Under the rosy stage lights of the Yale Drama Coalition’s production of Shakespeare’s comedy “Twelfth Night,” Malvolio (Eric Sirakian ’15) fixed his exaggeratedly seductive gaze on the noblesse Olivia (Shunori Ramanathan ’13). In a futile attempt to court his beloved, he slowly, languidly slid up the hem of his caftan to reveal gartered stockings that screamed an unruly shade of yellow and embraced his sinews, leaving little to imagination. He splayed his legs, blowing air kiss after air kiss, while writhing sensually on the parquet stage floor.
Yep, the men of “Twelfth Night” never looked so good in tights (or without them, for that matter — Sirakian stripped his stockings by the end of the play, displaying what a bemused audience member behind me described as “very hairy legs”).
Directed by Yale theater studies professor Toni Dorfman, “Twelfth Night” centers around the character of Viola (Harriet Weaver ’13), a castaway disguised as a servant named Cesario, who falls in love with Duke Orsino (Nathaniel Dolquist ’14).
Still, the supporting characters were the ones to steal the show — the delightfully hapless Connor Lounsbury ’14 as Sir Andrew and (Whiff alum!!) Mitchel Kawash ’13 as Sir Toby, a convincing drunk whose wry comedic delivery gave the audience a serious case of the giggles. Lounsbury and Kawash were particularly memorable during a scene in which they pranced about the stage acting plastered. Shriek-singing “Hold thy peace!,” they beat a tambourine in the faces of startled audience members with more boyish enthusiasm than the Yale Marching Band.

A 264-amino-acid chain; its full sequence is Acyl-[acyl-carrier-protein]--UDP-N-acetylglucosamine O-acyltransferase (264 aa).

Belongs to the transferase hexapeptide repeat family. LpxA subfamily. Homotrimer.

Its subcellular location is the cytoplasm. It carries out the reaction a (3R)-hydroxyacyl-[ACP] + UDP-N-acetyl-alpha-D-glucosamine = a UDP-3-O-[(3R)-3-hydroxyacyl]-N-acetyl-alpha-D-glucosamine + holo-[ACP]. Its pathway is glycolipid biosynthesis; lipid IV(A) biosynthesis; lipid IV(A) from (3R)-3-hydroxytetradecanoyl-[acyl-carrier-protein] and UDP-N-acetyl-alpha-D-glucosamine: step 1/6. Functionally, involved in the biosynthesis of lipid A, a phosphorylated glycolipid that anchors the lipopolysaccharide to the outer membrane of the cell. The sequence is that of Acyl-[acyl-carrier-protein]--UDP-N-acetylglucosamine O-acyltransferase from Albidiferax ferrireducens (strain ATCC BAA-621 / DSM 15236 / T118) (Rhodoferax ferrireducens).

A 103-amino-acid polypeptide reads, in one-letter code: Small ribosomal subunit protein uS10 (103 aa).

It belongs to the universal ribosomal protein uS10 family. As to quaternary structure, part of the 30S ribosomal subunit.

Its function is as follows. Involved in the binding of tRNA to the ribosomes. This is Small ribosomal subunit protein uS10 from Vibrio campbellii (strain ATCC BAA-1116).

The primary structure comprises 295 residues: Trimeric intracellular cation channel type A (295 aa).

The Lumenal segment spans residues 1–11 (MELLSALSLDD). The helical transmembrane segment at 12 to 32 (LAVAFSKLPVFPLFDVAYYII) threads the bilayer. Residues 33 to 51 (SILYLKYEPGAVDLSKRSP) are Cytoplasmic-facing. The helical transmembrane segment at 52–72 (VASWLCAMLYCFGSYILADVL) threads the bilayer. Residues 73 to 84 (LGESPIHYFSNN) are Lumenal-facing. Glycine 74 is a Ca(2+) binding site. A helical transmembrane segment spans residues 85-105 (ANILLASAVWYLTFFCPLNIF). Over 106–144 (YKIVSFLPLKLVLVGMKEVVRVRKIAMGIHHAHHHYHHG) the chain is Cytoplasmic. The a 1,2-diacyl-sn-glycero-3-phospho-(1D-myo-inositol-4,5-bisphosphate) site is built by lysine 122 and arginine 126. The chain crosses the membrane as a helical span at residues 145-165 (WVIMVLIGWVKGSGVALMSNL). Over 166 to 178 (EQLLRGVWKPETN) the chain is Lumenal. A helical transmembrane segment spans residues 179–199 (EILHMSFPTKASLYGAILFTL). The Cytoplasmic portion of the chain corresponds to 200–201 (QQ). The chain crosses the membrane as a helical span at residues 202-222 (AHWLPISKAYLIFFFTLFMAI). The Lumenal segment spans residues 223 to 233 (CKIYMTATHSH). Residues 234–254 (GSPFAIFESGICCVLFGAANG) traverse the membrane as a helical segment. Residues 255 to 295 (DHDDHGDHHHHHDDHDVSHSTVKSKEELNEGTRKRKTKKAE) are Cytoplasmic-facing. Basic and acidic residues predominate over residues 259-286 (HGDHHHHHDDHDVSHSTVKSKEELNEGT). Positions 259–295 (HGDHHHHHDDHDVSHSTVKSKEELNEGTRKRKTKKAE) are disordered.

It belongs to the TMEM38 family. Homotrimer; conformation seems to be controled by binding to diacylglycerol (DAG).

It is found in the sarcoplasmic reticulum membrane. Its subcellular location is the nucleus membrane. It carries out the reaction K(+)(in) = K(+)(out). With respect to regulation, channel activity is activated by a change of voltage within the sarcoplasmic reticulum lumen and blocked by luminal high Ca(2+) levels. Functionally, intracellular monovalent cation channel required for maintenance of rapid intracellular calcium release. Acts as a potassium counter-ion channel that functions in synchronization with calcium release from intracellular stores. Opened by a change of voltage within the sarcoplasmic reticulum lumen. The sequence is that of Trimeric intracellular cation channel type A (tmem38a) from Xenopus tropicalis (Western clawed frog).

Weaver and Ramanathan also gave striking performances. The former’s subtle acting was unfettered as she pulled a blanket closer around her huddled frame, staring contemplatively into the beyond with the sound of seagulls in the background. Ramanathan was regal (and decked out in full regalia down to her massive bling) with delicate mannerisms and a haughty air of sophistication as she rejected the affections of the love-struck Malvolio.
Yale music professor Grant Herreid whimsically played the court jester, Feste, demonstrating his skill with the lute and medieval guitar. Somehow, I didn’t find the juxtaposition of his civilian garb — a T-shirt and corduroy pants — with his jester hat all that weird. He’s just that good. In comparison, Sebastian (Sho Matsuzaki ’14) and Fabian (Alexi Sargeant ’15) were not as passionate or comedic.
Props (pun intended) to the design team, which crafted a lush setting for the fictional land of Ilyria, especially during the opening scene. Flashes of lightening, a crescendo of thunder, eerie blue lighting and the crash of choppy tides hooked the audience from the beginning.
The production was uniquely interactive with actors using the theater seating as an extension of the stage. I was nearly skewered as I sat in the front row during a duel scene in which the actors seemed to employ lethal swords (don’t try this at home). Malvolio threw himself on the lap of an audience member as he professed his love for Olivia. Who knew Shakespeare could be a contact sport?
“Twelfth Night” has free admission and runs through tonight at 8 p.m. at the Whitney Humanities Center theatre.